A massive football player, his uniform black, heavy, robotic, runs through a modern city, a flutter of torn books beneath spiked shoes.
He carries a graduation cap in one hand, stolen from the head of a statued scholar, the other hand extended in an evil claw toward a group of diminutive young children sitting at simple desk — a hawk ready to pluck his prey. The city ignores the indignity; it crowds the horizon with shiny righteousness, a new stadium earning center stage, separating education from progress.
Jess Escobedo’s futuristic woodcut print, “Escuelas Pobres,” examines the conflict between education and the big money of state-supported sports. Born in 1918 in El Oro, a poor town in the state of Mexico where his father worked as a miner, Escobedo entered the Santiago Revuill Open-Air School of Painting at 10 years of age. His work speaks of the passion of education, often featuring wide-eyed young children in difficult situations.
Escobedo follows the artistic tradition of Jos Guadalupe Posada, whose widely distributed satirical prints and cartoons made use of folk images to parody the doings of the rich and powerful, to denounce injustice. Posada’s first illustrations were printed in Pedrozo’s radical weekly El Jicote in 1871, but after 11 issues the magazine was closed down by the authorities on suspicion of inciting riot, and Posada was forced to flee with his employer to Leon in Guanajato.
Posada began to illustrate Antonio Vanegas Arroyo’s broadsheets of sensational news stories — horrific accidents, bold executions and natural disasters as well as chilling urban myths where women gave birth to animals or turned into fireballs. Despite wild popularity, Posada died a pauper in Mexico City, but his work lived and breathed in men and women from Mexico and around the world who copied his broadsheet illustrative style.
Escobedo’s print and a Posada print, “Zapatista Calavera,” along with other political works of Mexican woodcut print artists can be seen through Sept. 24 at the Ray Drew Gallery in an exhibition titled “The History of Mexico, Mexican Political Woodcut Prints, 1900-50.” The show also features a special Gallery Talk at 4 p.m. on Wednesday, September 17, by Dr. Robert Bell, who donated the prints to Highlands University.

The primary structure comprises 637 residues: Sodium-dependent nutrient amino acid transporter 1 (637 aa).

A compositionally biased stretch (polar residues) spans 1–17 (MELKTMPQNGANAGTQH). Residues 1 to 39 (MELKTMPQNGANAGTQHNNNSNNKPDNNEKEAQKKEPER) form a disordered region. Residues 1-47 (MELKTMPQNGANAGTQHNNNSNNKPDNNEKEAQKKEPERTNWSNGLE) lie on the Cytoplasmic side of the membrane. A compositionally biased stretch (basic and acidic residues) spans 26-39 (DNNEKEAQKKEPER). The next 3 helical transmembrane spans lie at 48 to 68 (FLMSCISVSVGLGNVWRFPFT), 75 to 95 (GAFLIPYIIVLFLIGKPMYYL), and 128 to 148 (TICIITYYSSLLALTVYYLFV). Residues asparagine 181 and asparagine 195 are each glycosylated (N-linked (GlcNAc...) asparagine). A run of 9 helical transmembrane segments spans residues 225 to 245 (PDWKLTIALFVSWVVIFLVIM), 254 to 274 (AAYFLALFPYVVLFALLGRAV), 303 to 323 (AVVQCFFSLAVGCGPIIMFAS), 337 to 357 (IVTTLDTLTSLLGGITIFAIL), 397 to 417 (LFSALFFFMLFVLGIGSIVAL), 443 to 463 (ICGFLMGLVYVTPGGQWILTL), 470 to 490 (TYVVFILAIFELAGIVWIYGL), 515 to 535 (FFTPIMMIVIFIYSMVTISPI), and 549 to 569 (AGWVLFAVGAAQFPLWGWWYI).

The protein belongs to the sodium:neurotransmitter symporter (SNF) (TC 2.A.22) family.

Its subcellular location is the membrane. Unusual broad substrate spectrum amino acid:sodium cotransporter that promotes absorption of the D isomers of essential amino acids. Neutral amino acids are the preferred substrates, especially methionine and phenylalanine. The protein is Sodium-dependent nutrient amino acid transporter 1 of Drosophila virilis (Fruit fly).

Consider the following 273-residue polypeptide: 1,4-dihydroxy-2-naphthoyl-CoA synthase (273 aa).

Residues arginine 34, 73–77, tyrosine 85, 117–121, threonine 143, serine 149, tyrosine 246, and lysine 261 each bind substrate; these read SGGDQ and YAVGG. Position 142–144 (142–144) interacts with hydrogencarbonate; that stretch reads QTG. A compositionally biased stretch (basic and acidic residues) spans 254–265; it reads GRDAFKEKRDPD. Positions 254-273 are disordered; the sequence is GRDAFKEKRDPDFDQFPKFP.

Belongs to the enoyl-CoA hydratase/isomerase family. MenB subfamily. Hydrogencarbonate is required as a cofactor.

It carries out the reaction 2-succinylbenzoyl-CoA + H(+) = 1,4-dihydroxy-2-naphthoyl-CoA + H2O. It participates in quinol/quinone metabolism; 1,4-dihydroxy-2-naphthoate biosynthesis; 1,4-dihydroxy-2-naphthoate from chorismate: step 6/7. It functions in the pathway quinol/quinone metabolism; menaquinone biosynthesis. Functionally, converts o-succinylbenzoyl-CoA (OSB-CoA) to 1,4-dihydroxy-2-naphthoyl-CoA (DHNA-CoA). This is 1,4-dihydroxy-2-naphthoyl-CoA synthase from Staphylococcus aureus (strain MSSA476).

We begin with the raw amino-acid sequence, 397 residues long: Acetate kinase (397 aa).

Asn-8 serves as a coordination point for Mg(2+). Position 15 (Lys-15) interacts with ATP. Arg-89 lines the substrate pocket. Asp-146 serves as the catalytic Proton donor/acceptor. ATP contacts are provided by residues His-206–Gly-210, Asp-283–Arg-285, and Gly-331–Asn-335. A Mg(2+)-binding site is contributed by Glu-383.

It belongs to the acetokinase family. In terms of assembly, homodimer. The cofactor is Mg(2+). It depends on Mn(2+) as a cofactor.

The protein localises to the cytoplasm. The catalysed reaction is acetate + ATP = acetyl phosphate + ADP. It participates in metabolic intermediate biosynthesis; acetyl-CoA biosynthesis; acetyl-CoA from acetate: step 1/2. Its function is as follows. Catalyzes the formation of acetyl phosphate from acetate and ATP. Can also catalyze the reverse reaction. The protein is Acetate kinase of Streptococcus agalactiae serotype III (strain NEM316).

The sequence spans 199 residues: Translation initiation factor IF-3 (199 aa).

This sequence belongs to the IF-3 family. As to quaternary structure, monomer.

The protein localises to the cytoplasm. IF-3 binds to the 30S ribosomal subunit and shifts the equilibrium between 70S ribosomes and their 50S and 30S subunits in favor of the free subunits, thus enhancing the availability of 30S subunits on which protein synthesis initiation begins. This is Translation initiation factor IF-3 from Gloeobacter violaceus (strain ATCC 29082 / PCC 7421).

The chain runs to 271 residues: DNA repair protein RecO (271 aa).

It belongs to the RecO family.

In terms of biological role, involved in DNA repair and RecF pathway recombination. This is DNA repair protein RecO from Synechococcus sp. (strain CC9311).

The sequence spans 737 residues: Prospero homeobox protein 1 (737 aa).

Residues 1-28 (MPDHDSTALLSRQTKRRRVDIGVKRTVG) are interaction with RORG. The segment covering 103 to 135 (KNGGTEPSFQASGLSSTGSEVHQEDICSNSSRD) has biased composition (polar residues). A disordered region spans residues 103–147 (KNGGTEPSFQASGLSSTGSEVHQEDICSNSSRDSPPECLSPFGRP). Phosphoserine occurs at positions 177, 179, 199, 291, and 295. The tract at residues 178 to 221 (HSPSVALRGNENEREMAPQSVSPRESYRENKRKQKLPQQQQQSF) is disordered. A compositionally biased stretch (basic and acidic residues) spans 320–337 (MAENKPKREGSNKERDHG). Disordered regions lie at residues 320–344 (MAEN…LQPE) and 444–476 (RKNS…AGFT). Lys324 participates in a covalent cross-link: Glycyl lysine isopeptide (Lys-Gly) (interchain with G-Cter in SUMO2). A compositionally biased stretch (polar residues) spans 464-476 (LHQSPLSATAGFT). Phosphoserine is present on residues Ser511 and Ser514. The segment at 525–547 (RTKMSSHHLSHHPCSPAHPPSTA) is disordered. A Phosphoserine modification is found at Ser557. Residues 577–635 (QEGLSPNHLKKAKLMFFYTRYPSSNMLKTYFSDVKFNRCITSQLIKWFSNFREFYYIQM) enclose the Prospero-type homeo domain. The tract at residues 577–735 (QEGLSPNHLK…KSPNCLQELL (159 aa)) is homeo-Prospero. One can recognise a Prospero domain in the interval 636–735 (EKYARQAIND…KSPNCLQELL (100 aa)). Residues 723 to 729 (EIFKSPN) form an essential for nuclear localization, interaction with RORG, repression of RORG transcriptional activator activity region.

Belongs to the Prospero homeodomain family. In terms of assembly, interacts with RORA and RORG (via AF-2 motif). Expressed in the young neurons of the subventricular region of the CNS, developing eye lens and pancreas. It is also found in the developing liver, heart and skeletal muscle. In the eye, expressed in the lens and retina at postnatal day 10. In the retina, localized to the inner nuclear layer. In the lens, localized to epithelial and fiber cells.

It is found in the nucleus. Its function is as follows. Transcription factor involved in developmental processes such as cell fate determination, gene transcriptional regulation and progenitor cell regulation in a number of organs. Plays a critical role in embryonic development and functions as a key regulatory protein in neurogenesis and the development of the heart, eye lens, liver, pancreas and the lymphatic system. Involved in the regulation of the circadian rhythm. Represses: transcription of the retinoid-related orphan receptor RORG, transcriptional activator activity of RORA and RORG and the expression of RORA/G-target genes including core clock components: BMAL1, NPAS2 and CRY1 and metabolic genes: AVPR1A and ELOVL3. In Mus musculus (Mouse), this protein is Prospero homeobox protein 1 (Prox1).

“It always amazes people to come in to our gallery and see the wealth of art,” says Ray Drew Gallery curator Bob Read. “Our gallery is one of the little hidden treasures of Las Vegas. We are indebted to Dr. Bell for his generosity. In addition to the prints on display during this exhibition, we have hundreds more works donated by Dr. Bell.”
Considered an engaging and informative lecturer, Bell began collecting prints as a youth. His expert eye is apparent when one circles the gallery. In “La Situacin de Campesino,” artist Leopoldo Mendz criticizes the Bracero Program, a temporary contract labor program initiated by an August 1942 exchange of diplomatic notes between the United States and Mexico.
An emaciated farmer stands, his body buried to neck in dirt, his mouth just out of reach of an empty bowl. The United States and Mexican gentry look on, heads elegantly shaded from the sun in dapper hats. These prints speak of peasant fear, of rage against the Spanish and American machine, of long, hot years of oppression and cultural captivity.
“Look at Hidalgo,” whispered Las Vegas resident Miguel Baca to his kindergarten-aged son. Father and boy looked at Javier Iniquez’ portrait study of Miguel Hidalgo y Costilla, the Roman Catholic priest who pushed Mexico away from Spain’s wiry grasp. “He was a great man,” Baca continued, “we could learn a lot from him today. It’s time for our country to think about a revolution.”
Designed to confront and threaten the establishment, to call the people to arms, the prints in the show alternately anger and amuse.
Another gallery visitor, Christine Hockmeyer, was visiting Las Vegas from St. Paul, Minn. “I’m so glad I came upon this place. I had no idea Las Vegas was full of this much art and culture. This exhibit is particularly inspiring. I decided to leave town for a couple of weeks while the Republican Convention is going on, and this is the perfect antidote. Just look at the meaning behind ‘Privileges of the Colonists,’” she continued, referring to a highly detailed print by Antonio Pujol depicting men in lush brocade flirting with Mexican peasant girls. “This is what’s happening in our country today. The rich are mesmerizing the poor. It’s wrong.”
“The History of Mexico: Mexican Political Woodcut Prints, 1900-50, now through Sept. 24 at the Ray Drew Gallery, NMHU. Special Gallery Talk by Robert Bell, Wednesday, Sept. 17, at 4 p.m.